Rubius Therapeutics has pulled the plug on its lead drug after its first use in a phase 1b generated “uninterpretable” data. The data capped off a series of setbacks for the phenylketonuria (PKU) asset, leading Rubius to stop the trial and focus instead on its oncology and autoimmunity prospects.
When Rubius emerged from Flagship Ventures’ incubator late in 2015, it listed rare metabolic disease PKU as an early indication of interest. Oncology came to play a more prominent role in Rubius’ public discussions of its plans in subsequent years, but the PKU program was the first to enter the clinic, making it an important early test case for the biotech’s plans to weaponize red blood cells.
Now, the stuttering progress of the PKU asset, RTX-134, has come to a stop. In disclosing the news, Rubius shared a snapshot of what it learned from the first patient dosed in a phase 1b earlier this year.
“While there were no reported adverse events and RTX-134 administration was well tolerated, the results from the first patient were uninterpretable possibly due, in part, to the low dose of cells administered and the sensitivity of the flow cytometry assay used to detect circulating cells,” Rubius wrote.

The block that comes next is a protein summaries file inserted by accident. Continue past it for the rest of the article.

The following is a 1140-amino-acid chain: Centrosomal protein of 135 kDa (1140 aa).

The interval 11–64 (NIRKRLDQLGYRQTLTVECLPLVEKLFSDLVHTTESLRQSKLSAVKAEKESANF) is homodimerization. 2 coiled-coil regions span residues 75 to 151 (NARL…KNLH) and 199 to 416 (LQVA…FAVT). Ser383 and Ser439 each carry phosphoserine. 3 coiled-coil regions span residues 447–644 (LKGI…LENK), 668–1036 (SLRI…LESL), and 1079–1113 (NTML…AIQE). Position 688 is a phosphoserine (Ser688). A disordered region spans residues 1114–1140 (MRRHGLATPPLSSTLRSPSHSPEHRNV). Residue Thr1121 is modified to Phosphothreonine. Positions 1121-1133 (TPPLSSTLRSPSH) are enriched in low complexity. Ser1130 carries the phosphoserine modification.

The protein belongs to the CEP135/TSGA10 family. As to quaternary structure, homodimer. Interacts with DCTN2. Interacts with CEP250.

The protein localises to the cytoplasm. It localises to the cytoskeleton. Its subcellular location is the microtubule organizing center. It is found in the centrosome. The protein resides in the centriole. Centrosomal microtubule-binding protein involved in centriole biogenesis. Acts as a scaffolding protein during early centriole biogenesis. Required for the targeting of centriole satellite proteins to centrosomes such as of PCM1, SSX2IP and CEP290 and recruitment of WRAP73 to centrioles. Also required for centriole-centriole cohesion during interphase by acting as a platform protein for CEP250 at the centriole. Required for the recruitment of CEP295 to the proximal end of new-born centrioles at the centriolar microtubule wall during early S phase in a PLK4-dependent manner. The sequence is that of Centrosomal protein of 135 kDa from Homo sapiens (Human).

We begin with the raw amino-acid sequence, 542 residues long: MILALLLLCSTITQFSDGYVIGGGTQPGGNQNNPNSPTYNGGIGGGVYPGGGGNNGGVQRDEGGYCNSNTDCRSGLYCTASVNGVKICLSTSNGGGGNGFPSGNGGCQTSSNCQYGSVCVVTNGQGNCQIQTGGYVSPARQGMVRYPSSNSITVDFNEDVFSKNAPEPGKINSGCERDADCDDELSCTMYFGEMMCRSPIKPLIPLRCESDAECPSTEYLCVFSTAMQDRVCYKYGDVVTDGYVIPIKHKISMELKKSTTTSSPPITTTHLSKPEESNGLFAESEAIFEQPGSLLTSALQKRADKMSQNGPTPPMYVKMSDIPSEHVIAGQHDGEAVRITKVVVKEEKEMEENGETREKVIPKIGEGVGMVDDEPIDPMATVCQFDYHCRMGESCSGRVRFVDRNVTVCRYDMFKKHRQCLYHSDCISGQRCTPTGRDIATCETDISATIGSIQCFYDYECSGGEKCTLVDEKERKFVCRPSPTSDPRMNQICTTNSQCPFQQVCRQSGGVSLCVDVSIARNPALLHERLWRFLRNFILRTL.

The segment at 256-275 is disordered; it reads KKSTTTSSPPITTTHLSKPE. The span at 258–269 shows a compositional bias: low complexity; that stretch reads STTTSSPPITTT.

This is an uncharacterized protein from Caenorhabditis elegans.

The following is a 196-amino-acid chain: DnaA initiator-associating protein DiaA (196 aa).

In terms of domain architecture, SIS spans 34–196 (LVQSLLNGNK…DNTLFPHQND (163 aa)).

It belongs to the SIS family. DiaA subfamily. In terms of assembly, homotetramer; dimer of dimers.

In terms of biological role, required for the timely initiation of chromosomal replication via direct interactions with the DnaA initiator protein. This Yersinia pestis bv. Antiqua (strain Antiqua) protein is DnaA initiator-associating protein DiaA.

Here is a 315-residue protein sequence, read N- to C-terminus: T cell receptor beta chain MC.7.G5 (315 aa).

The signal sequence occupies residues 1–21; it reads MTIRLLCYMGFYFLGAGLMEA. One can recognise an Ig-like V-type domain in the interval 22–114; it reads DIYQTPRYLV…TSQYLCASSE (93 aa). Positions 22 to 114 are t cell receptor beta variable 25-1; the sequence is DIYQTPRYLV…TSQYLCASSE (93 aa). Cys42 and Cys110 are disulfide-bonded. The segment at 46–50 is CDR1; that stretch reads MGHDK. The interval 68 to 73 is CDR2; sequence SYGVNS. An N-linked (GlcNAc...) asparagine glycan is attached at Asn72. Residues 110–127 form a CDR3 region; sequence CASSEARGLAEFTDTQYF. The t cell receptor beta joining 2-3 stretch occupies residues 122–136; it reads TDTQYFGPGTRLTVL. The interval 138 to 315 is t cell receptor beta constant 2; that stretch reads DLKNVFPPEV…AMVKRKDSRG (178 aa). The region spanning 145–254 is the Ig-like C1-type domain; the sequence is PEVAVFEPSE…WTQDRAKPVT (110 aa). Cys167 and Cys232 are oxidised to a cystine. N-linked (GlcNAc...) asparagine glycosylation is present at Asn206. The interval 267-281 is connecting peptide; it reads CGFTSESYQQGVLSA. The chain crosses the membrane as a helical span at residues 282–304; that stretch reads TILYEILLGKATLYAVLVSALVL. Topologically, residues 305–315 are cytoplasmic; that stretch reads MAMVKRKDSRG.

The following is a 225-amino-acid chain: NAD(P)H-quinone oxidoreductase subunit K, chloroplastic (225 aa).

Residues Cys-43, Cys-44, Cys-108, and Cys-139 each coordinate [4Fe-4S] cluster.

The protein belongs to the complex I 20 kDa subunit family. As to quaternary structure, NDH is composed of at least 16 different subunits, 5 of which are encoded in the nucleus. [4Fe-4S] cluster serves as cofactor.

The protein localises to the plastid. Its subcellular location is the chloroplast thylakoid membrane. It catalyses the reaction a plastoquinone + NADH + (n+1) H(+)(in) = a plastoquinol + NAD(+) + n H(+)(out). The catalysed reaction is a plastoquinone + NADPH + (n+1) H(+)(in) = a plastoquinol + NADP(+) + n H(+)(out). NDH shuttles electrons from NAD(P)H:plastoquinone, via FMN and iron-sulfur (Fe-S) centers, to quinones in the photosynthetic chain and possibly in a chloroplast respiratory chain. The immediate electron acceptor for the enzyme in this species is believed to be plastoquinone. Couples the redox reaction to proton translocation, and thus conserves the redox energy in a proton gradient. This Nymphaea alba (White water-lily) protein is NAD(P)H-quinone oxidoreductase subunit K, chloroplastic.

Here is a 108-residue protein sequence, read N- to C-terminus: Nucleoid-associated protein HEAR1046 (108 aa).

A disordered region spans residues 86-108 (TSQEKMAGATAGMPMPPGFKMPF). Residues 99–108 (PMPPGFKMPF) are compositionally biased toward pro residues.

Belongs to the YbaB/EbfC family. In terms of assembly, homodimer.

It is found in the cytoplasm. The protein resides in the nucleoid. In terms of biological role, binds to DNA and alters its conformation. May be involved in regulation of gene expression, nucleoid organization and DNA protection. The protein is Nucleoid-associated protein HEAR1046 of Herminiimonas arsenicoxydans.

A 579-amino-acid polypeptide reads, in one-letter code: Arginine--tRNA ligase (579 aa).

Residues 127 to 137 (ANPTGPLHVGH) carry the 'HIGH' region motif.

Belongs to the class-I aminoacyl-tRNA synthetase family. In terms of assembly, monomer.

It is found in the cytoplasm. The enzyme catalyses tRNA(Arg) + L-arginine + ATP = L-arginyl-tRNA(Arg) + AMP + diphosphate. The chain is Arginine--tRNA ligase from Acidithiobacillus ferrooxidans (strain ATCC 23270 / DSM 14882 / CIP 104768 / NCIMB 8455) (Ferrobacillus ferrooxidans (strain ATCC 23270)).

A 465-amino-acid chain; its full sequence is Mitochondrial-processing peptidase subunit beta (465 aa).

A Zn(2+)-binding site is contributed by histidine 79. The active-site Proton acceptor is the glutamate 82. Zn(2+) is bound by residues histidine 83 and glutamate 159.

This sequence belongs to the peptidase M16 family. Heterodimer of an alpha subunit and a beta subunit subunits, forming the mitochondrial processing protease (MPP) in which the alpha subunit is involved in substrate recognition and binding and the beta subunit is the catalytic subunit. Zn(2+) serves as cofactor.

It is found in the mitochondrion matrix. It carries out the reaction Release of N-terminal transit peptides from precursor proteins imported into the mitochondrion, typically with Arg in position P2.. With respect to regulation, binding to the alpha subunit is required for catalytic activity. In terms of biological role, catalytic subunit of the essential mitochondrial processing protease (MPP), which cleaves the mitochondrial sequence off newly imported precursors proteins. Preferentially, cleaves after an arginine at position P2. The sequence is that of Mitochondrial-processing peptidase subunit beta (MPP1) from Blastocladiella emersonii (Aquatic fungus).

RTX-134 took a bumpy path into the clinic. In explaining the decision to “deprioritize” the candidate, Rubius ran through some of the difficulties the drug has faced, including “continued manufacturing challenges” at a contract service provider that delayed progress. Rubius also cited “the anticipated high cost associated with producing chronic, high-dose therapy for enzyme deficiencies.”
While the travails of the PKU program had already led some analysts to shift their focus to Rubius’ oncology assets, they still see downsides to the discontinuation of the PKU study. Jefferies analyst Michael Yee set out his concerns in a note to investors.
“The fundamental issue is we were supposed to have data in PKU by now which would de-risk the platform. But because of various issues, we still don't yet have proof of concept going into 2020 to know if it 'works,'” Yee wrote.
Without RTX-134 spearheading its pipeline, Rubius is left reliant on solid tumor cell therapy RTX-240 to provide early clinical validation of its platform. The FDA recently cleared an IND of the candidate, which expresses 4-1BBL and IL-15TP, but Rubius is yet to dose a patient.